Although the Blitz has come to symbolize the experience of civilians under attack, Germany first launched air raids on Britain at the end of 1914 and continued them during the First World War. With the advent of air warfare, civilians far removed from traditional battle zones became a direct target of war rather than a group shielded from its impact. This is a study of how British civilians experienced and came to terms with aerial warfare during the First and Second World Wars. Memories of the World War I bombings shaped British responses to the various real and imagined war threats of the 1920s and 1930s, including the bombing of civilians during the Spanish Civil War and, ultimately, the Blitz itself. The processes by which different constituent bodies of the British nation responded to the arrival of air power reveal the particular role that gender played in defining civilian participation in modern war.
Susan Grayzel is the author of Women's Identities at War: Gender, Motherhood, and Politics in Britain and France during the First World War (1999), which was awarded the 2000 British Council Prize of the North American Conference of British Studies, and Women and the First World War (2002). She co-edited Gender, Labor, War and Empire: Essays on Modern Britain with Philippa Levine, published in 2009. Currently, Grayzel is a Professor of History at the University of Mississippi.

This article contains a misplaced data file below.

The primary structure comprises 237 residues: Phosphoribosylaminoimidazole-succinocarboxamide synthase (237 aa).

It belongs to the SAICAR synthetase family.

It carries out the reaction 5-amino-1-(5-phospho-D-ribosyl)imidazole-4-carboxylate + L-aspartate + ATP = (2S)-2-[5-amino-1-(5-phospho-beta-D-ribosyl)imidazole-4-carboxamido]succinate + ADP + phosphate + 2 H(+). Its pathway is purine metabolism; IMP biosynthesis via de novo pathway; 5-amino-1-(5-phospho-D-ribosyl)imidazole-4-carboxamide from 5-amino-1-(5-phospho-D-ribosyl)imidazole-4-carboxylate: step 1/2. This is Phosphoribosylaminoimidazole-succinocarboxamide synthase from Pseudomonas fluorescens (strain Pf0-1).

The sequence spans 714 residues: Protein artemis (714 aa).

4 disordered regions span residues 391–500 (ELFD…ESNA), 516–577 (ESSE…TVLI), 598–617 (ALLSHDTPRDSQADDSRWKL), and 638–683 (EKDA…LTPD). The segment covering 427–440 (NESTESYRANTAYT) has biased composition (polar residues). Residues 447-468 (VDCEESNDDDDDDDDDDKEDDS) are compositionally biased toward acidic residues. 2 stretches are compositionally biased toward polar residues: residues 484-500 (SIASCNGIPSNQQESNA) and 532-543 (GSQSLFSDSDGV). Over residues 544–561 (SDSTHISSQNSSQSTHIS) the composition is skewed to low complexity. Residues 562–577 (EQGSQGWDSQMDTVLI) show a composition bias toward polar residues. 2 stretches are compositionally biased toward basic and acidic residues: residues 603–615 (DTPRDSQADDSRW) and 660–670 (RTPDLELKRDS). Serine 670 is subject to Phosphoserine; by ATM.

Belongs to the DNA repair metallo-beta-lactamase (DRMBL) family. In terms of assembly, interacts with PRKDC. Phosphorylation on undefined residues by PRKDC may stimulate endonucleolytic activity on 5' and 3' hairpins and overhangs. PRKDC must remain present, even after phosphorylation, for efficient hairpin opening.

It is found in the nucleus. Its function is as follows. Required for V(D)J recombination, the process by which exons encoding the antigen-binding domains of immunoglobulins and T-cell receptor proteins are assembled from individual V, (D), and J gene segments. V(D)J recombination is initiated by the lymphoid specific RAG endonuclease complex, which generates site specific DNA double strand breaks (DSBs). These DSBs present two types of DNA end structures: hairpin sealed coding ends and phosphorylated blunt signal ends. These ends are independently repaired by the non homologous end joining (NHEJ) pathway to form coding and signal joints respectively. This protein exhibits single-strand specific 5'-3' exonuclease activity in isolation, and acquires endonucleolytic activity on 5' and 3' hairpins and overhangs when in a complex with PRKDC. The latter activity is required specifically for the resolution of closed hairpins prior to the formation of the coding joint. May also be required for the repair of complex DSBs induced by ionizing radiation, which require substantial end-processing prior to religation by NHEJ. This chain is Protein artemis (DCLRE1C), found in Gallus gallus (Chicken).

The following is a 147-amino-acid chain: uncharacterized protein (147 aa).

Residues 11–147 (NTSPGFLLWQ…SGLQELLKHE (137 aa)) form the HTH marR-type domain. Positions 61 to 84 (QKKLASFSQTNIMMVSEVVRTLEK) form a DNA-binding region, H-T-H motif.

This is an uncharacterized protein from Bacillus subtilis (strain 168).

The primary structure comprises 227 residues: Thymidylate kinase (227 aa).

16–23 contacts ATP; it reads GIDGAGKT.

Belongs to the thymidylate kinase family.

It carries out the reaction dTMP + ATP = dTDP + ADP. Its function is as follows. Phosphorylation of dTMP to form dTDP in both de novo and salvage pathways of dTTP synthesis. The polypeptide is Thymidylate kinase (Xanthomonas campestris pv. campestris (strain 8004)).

1. Modern war and the militarization of domestic life; 2. Destroying the innocent: the arrival of the air raid, 1914-16; 3. Redefining the battlezone: responding to intensified aerial warfare, 1917-18; 4. Writing and rewriting modern warfare: memory, representation, and the legacy of the air raid in interwar Britain; 5. Inventing civil defense: imagining and planning for the war to come; 6. Trying to prevent the war to come: efforts to remove the threat of air raids; 7. Facing the future of air power: responding to interwar air raids; 8. Preparing the public for the next war: the expansion of air raid precautions; 9. Protecting the innocent: gas masks and the domestication of air raid precautions; 10. Responding to the air war's return: the militarized domestic sphere from Munich to the Blitz; 11. Representing the new air war: morale and the domestication of the air raid in wartime popular culture; 12. Conclusion: air raids and the domestication of modern war.